If you have electrical appliances at home, you have heard the term ‘neutral wire’ or ‘neutral current’ while interacting with 3-phase circuits. The neutral wire is just as important as the live and the earth wire in powering your appliance or ensuring your safety. It is important for you to know its roles, what it looks like, how to troubleshoot one in case of excess current and can a wire carry a current and still be neutral?
What is a Neutral Wire and What Does It Do?
The neutral in any circuit is the conductor that connects the circuit back to the current source. It is often connected to earth at the main electrical panel, meter, street drop, or final step-down transformer of the power supply in a simple single-panel installation.
How Do You Identify the Neutral Wire and Does the Neutral Wire Carry Current?
The neutral wire is the white one. Its function is to take any unused electricity back to the circuit breaker or panel. That is why the neutral wire has voltage. It attaches to the silver terminal on your service panel. The neutral wire is hot and is only found in AC power as they allow the current to alternate by connecting the circuit to the power source. However, under varying circumstances, the voltage on the neutral wire can be too high, which poses the risk of overheating your appliance.
Why Does My Neutral Wire Have Voltage?
A Heavy and Unbalanced Load
If you are wondering why my neutral wire has voltage, in a normal 3-phase system with the dominant loads being single-phase, it carries the unbalanced current. When the system changes (which is normal), the loads may become unbalanced, making your neutral wire have voltage. When sizing the loads and distributing them within a panel, only the full load current is considered, not when the load is on or off, and this may cause significant unbalances whenever the load is on or off. Other times, the diversity of the loads on your panel may cause a large imbalance in the system, though diversity rarely ever makes the neutral wire have voltage. If the diversity of the loads is the problem, your neutral wire may be undersized and can get burned out.
Suppose you are wondering why would a neutral wire be hot, excessive-high currents are another reason. You are having a problem with harmonic distortion, where the waves of your current are out of form. To determine whether you have this issue, use a true RMS meter rather than a normal ammeter or voltmeter and you should be able to detect unusual harmonics on the screen.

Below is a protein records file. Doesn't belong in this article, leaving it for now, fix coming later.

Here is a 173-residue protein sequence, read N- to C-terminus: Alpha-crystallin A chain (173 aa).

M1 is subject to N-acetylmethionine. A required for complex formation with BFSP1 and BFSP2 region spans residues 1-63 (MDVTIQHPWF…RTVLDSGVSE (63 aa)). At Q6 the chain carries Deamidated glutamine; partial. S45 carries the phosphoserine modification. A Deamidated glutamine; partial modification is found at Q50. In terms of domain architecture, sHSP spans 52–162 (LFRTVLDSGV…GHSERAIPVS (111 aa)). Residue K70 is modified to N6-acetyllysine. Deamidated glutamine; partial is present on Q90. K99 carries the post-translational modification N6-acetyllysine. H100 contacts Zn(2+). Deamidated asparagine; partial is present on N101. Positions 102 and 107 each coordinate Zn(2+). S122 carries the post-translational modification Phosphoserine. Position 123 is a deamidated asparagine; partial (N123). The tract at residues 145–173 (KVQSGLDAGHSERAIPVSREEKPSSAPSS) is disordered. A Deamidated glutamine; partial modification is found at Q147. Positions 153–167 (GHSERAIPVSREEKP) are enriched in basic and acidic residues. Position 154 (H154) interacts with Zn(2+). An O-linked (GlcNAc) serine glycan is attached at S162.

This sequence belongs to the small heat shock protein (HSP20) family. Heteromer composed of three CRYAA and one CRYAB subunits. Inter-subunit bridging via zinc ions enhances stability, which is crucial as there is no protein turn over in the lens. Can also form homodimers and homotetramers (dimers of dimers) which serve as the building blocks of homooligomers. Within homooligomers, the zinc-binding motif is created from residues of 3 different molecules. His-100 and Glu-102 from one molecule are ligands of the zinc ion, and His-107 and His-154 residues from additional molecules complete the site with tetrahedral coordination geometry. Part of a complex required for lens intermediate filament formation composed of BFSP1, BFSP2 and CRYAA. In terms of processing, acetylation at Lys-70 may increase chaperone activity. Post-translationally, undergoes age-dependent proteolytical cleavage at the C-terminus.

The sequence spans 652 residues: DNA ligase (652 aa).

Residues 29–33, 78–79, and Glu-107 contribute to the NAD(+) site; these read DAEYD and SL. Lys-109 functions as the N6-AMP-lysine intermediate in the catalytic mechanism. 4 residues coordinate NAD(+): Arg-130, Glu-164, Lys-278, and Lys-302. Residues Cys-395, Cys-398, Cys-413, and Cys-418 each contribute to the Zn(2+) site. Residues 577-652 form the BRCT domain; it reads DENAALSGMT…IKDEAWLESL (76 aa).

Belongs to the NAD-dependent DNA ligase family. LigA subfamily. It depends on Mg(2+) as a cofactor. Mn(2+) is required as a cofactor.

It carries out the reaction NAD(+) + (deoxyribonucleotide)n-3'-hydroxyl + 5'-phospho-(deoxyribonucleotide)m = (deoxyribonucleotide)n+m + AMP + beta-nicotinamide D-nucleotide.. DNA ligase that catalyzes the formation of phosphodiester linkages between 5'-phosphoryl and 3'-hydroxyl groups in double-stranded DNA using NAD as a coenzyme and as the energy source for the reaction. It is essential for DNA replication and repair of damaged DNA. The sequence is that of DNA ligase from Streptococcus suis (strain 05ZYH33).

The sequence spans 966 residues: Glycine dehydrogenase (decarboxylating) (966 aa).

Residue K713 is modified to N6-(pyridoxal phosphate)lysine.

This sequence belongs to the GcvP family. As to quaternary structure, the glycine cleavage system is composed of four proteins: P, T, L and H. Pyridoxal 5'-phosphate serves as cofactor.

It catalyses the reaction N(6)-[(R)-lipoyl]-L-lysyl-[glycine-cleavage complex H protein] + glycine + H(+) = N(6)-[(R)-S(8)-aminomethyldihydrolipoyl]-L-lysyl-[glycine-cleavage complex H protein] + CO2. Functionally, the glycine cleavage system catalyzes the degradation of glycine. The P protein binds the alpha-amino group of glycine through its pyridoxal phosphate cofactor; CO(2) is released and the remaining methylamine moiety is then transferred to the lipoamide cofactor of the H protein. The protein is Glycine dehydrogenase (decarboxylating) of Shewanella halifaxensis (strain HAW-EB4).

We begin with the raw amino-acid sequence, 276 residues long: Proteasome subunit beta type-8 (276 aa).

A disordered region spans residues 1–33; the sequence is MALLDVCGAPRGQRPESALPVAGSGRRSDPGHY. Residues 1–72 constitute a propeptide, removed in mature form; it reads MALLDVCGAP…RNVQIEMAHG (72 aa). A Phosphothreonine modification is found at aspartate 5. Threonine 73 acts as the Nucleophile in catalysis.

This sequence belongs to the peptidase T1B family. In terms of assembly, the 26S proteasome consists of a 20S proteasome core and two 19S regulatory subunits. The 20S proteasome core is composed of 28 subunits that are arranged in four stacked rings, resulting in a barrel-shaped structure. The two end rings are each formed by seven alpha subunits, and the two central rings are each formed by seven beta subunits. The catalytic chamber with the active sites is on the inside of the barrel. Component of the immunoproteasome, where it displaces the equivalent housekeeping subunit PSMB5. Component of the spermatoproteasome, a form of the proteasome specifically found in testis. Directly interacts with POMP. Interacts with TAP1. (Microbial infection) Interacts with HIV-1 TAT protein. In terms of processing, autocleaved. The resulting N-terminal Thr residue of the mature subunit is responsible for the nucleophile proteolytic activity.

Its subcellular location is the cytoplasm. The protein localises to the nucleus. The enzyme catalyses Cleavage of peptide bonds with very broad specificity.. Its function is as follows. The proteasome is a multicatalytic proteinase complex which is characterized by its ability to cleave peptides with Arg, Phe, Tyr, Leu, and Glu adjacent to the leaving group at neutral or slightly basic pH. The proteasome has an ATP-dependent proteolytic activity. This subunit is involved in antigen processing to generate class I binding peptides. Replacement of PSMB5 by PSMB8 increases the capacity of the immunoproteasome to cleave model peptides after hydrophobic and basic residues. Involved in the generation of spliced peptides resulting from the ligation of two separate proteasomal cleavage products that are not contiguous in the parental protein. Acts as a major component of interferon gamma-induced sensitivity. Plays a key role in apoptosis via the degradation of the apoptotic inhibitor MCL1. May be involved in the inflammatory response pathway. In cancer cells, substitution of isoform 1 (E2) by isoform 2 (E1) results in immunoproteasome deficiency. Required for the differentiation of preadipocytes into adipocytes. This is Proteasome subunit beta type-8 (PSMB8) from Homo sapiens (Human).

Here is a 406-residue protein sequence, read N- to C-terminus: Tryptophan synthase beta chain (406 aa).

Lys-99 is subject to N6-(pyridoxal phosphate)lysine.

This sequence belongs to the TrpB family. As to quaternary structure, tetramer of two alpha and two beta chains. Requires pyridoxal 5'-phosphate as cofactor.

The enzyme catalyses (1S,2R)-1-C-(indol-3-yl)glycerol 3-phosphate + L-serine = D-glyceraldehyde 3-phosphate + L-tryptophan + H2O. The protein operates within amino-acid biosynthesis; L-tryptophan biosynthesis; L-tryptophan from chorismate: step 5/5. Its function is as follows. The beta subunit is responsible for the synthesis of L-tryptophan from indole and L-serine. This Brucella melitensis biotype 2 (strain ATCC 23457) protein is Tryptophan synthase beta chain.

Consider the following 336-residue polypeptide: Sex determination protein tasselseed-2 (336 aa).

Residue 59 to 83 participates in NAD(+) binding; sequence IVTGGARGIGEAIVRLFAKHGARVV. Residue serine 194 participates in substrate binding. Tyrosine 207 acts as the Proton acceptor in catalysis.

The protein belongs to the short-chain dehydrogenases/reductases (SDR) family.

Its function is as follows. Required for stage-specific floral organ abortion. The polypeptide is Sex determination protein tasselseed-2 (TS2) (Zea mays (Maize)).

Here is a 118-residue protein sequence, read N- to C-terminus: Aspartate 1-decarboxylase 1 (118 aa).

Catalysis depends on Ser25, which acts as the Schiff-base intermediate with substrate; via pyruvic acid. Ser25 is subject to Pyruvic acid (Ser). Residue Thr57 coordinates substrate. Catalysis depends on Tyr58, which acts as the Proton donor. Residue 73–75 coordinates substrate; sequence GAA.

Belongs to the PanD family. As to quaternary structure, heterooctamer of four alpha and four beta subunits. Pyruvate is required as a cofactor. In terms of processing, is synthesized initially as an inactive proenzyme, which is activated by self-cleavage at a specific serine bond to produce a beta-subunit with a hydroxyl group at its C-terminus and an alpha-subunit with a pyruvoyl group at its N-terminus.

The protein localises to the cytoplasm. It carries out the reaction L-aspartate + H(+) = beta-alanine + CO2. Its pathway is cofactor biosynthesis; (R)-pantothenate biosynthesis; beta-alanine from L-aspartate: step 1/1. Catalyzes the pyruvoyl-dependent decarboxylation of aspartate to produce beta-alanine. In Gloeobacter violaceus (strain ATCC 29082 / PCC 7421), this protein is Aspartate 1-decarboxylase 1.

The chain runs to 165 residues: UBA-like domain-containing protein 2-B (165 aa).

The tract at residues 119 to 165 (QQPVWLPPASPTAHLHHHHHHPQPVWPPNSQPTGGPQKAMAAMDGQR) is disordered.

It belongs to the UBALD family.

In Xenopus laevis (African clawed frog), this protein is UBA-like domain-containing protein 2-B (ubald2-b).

How Can You Fix This Problem?
A heavy unbalanced load is easy to resolve. The loads need to be powered from an appropriate phase that allows balancing by rewiring some of the loads on your panel. If a high diversity is making your neutral wire have voltage, use a power monitor to determine the extent of the load swings whenever a change in the system occurs, then rewire them for better balance.
On the other hand, if you have distorted currents, ensure that there aren’t any shared neutral cables, especially in branched circuits. If you cannot eliminate the shared neutrals, swap them with larger ones to avoid overheating. If neither of these options works, install a passive or active filter to reduce the distorted currents. The third approach to this problem is the use of transformers to reduce zero-sequence harmonics.
How to Protect Yourself as You Work on the Mains?
Start by checking the wire code in your locality or state to ensure that you do not go too far out of your depth. Ensure that the floor and your hands are completely dry. Put on rubber-soled shoes and tools with rubber grips. Ensure that the mains current is off and put up a sign to ensure no one at home turns them on unknowingly. If you are troubleshooting neutrals, ensure that the system is de-energized using a tester, which will turn on if there is any current.
How to Use a Multimeter to Test the Voltage of Live Wires?
Turn your multimeter on and set it to display voltage (V) in the AC setting. The best multimeter also has two probes, the red one (positive) and the black (negative). Place the red one on the live cable and the black one on the neutral, and your reading should appear on the screen. If the screen reads 110-120V, then the fixture is live.
The information above is a basic guide on why your neutral has current. Anyway, it will be much better if you are highly advised to seek professional assistance for your safety. For further information, please post your queries in the comment section.
- 1 What is a Neutral Wire and What Does It Do?
- 2 How Do You Identify the Neutral Wire and Does the Neutral Wire Carry Current?
- 3 How to Use a Multimeter to Test the Voltage of Live Wires?
- 4 Conclusion